In terms of the legislative process, the House has not officially received the Senate amendment to the budget. You and I have heard about it, but the full Senate has not yet voted on it and the House has not received written notification about it. In the meantime the House continues with routine business. Wednesday, June 5, it will vote on the last of its Senate bills. If it doesn’t finish them Wednesday, it will meet the next day because its deadline for all Senate bills is June 6. This week and for the next few weeks, committees will meet to work on retained bills. (If you have been reading my columns, you know all about retained bills.)

On Thursday, June 6, the Senate will meet to vote on the last of its House bills, including the Finance Committee’s recommendations on the budget bills. When the Senate has voted on the proposed budget, it will send an official message to the House declaring that it “has passed House Bill 2 with an amendment and requests the House concurrence thereon.”

When it meets on June 12, the House will officially receive the Senate message. It then has three options: 1) It can Concur with the Senate amendment, thereby sending the Senate budget to the Governor for signature. It won’t do that. 2) It can Non-concur, which would have the effect of killing the bill, leaving the state without a budget. It won’t do that. 3) What the House will do is Non-concur and request a committee of conference.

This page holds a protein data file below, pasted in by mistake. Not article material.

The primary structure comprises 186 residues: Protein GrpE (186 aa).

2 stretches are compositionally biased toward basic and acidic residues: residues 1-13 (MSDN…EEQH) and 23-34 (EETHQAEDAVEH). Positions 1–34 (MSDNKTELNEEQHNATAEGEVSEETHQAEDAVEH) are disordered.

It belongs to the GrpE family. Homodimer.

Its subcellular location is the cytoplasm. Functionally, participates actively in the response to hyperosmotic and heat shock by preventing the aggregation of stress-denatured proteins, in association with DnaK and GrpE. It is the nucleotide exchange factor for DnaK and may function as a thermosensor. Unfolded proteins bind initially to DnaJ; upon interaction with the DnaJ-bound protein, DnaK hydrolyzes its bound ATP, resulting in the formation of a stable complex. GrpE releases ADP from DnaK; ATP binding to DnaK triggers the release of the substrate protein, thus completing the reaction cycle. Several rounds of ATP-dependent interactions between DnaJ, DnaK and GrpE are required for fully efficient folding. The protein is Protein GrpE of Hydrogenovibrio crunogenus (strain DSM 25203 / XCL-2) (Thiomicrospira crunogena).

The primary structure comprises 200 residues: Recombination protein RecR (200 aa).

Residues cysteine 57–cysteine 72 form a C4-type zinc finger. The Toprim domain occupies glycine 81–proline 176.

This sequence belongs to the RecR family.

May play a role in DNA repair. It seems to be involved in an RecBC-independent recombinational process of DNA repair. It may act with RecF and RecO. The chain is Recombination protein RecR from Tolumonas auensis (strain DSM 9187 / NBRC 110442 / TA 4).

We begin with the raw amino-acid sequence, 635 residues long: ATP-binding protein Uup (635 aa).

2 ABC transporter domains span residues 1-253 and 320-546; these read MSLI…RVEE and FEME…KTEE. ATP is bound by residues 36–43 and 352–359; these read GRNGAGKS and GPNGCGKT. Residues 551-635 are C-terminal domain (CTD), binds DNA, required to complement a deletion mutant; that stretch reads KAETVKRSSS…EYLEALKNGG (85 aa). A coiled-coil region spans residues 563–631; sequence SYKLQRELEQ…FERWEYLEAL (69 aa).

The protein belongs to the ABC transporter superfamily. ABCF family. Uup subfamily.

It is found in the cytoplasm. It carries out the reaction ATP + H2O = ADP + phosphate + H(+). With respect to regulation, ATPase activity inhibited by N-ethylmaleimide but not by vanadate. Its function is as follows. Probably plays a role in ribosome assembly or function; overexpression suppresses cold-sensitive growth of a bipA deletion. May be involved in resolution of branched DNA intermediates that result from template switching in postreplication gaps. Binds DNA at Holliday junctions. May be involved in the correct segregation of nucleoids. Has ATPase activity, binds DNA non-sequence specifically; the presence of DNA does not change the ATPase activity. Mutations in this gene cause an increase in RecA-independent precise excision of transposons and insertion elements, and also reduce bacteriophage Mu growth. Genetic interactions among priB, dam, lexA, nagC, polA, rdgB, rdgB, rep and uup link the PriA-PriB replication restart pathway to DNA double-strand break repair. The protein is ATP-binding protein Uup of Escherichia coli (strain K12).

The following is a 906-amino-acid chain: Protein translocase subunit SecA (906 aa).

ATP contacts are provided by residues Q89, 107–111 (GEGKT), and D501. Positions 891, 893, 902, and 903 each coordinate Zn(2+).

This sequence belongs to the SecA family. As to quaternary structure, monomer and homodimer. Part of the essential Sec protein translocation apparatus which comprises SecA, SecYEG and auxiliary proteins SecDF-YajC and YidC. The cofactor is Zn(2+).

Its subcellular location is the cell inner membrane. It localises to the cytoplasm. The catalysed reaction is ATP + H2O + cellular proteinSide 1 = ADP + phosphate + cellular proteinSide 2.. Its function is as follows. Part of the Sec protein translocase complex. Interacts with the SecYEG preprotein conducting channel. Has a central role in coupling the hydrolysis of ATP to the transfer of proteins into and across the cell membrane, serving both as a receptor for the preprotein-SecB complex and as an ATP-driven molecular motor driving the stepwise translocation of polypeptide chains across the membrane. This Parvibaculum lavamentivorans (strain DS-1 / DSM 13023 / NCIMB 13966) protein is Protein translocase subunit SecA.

The Senate, meeting on June 13, will receive the House request for a conference and will “Accede” to that request. On occasion, and only on relatively unimportant bills, the Senate might refuse a request for conference. It won’t refuse a conference on a budget bill. So finally, more than two weeks after everybody knows what is in the Senate budget, finally the committee of conference will meet to discuss an agreement on the budget. Their deadline is just seven days later, June 20, so I expect they will be rather busy in those seven days.

The House and Senate conferees must reach a unanimous agreement on the compromise budget. On occasion the Speaker of the House or the President of the Senate will replace a conferee with someone more willing to accept a compromise. Once a compromise has been reached, the bill will go to the House for a vote on June 26, and to the Senate for a vote on June 27. The votes will be up or down, no amendments will be allowed.

In the unlikely event the two sides cannot reach an agreement, they will vote on a Continuing Resolution (CR) to keep the government running past the June 30 deadline. That CR would be based on the current budget, which is less than either the House or the Senate budget, so they and the Governor behind the scenes have some motivation to pass a normal budget.

Obama has made the rich richer and the poor poorer

After four year’s of Obama’s rule, the rich are richer and the poor are poorer. “Households with a net worth in the upper 7 percent have seen their net worth rise, on average, by nearly 30 percent in the years after the recession … everyone else’s net worth has dropped by an average of 4 percent.”

For six years, we have had massive borrowing to finance huge spending on more government programs and more regulations. The result is “high unemployment, a shrinking labor force, stagnant gross domestic product growth and rickety consumer confidence.”

Obama knows nothing about Obamacare